As Ah Ming gazed at the calendar, his eyes blinked rapidly in anticipation of the big day. "My birthday is coming!" he exclaimed, with a beaming smile which seemed to light up the room.
Like the rest of the 50-year-old building, the cramped flat in which Ah Ming lived with his mother, Ah Mui, initially seemed dour and dirty. But warmed by the hot summer sun, and cooled by the light breeze that blew through its open windows, the flat was a joyful home to the family of two and their passion for life.
Ah Mui frowned before asking: "So what would you like as a present?
The boy became serious for a moment, the smile freezing on his face. "I don't wish for anything but a good day," he replied, "for both of us."
Ah Mui smiled and nodded - it was the sort of answer she expected from her son.
Ah Ming swiftly changed the subject. "Hey mum, let me go and collect some boxes to take to the recycling station."
"Sure," she said, pulling out the cart for him.
As Ah Mui waved to him from the door, their neighbour Mrs Wong passed. She smiled warmly as Ah Ming disappeared down the stairs.
"I do admire you," said Mrs Wong. "Your child is such a well-disciplined kid."
"Yes, he is," Ah Mui agreed, a little ruefully. "He always tries to do everything on his own, without troubling me. Someone so well-behaved doesn't deserve to have been born into this incomplete family. It's not fair that he doesn't have a father as well as a mother."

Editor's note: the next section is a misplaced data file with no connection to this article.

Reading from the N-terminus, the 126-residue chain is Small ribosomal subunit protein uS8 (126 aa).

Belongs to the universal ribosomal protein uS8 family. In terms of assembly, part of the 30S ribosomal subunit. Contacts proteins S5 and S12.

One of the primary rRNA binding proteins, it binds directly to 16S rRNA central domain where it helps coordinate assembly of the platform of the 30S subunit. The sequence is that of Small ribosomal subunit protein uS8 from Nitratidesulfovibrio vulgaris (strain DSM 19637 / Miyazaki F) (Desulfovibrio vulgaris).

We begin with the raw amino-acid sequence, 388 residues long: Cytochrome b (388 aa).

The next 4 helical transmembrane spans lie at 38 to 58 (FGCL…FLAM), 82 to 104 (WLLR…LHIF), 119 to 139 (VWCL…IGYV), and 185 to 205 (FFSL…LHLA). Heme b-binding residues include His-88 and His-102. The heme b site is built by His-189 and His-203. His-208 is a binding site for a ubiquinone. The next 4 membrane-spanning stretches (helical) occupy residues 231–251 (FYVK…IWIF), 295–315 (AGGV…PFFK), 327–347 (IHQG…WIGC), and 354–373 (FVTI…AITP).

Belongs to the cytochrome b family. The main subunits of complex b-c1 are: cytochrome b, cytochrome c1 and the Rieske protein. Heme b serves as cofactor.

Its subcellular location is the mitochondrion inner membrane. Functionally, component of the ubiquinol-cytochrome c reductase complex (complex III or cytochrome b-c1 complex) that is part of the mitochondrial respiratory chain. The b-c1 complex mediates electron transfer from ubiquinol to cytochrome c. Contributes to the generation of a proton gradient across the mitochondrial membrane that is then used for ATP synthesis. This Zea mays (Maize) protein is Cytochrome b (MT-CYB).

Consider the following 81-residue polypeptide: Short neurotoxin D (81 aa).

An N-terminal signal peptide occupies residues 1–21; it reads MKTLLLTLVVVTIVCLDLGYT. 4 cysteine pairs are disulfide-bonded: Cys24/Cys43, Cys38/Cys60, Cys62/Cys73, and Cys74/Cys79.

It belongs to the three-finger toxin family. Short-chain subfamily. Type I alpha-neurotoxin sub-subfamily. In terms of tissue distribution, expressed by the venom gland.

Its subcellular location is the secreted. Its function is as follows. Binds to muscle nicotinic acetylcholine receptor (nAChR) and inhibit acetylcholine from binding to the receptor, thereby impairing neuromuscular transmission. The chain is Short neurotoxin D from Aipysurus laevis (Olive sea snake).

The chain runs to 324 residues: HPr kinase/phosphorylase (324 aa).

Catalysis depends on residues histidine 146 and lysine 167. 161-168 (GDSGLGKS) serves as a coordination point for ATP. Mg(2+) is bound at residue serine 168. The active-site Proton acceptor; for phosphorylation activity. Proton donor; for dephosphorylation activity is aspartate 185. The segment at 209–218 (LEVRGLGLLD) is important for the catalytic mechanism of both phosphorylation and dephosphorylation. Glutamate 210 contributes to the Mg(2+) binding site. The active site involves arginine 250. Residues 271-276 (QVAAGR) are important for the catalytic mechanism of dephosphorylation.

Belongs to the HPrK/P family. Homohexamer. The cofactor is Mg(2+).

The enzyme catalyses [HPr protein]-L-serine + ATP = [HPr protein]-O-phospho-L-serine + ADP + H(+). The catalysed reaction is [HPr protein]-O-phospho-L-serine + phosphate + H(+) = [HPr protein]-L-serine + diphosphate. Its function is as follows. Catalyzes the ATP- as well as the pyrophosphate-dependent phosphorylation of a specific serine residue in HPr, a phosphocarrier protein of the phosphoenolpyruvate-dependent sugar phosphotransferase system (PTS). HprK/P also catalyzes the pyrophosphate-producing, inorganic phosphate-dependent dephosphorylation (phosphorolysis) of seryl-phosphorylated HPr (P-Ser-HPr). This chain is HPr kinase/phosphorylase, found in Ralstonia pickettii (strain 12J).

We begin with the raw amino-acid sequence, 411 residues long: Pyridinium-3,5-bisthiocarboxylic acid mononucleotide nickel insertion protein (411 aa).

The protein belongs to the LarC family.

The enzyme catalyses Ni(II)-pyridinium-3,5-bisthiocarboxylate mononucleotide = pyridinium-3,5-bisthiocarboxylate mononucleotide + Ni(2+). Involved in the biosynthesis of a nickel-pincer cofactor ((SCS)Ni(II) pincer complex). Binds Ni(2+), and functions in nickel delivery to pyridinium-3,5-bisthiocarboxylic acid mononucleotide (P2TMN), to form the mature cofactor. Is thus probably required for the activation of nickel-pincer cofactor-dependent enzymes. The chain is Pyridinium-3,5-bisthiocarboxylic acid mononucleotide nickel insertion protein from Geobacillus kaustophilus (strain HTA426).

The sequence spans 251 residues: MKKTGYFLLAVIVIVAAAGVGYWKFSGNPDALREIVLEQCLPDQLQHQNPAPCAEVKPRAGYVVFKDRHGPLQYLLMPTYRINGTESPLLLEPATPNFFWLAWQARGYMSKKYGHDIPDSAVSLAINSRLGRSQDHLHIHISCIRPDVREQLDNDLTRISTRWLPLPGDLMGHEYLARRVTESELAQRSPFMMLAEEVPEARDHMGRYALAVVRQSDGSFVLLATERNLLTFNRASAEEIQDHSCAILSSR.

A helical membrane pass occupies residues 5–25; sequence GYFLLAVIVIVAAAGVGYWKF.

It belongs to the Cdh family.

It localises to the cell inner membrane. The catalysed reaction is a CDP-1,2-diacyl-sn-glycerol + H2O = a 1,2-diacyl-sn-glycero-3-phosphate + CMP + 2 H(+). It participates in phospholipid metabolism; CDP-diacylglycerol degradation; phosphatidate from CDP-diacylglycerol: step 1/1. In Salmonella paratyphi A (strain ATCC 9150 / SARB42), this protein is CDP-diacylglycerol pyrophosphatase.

"But that isn't your fault," Mrs Wong reassured her. "And life isn't easy for you either."
Ah Mui had never wanted to live like this but she had no alternative to leaving her husband. She had tried her best to stop him from beating her - she knew she could never win any confrontation - but it had been a living hell. She did worry Ah Ming's circumstances would cause him embarrassment at school. However, she refused to let him grow up in a violent home.
"Whenever Ah Ming asks me about his father, the horrible memories from the past always flood into my mind," she told her neighbour. "My head whirls and I lose my nerve. It's unfair on Ah Ming, but all I can do is cry."
Mrs Wong shook her head sympathetically. "You had to leave him - before he started hitting Ah Ming as well. And now look at your son. He is clever, independent and aware of his responsibilities. And he seems to learn from his mistakes."
"Yes, I am lucky," Ah Mui replied quietly.
"Not as lucky as he is to have been born into this family and have a mother who's lavished such care and love on him. You have done a great job raising him."
Ah Mui forced a smile of gratitude at her friend's comments. "But I do wonder if I can be a good mother if I don't have the resources to nurture him. His birthday is coming up and although I'm sure he wants something, he won't ever tell me what it is. He must assume I won't be able to get it."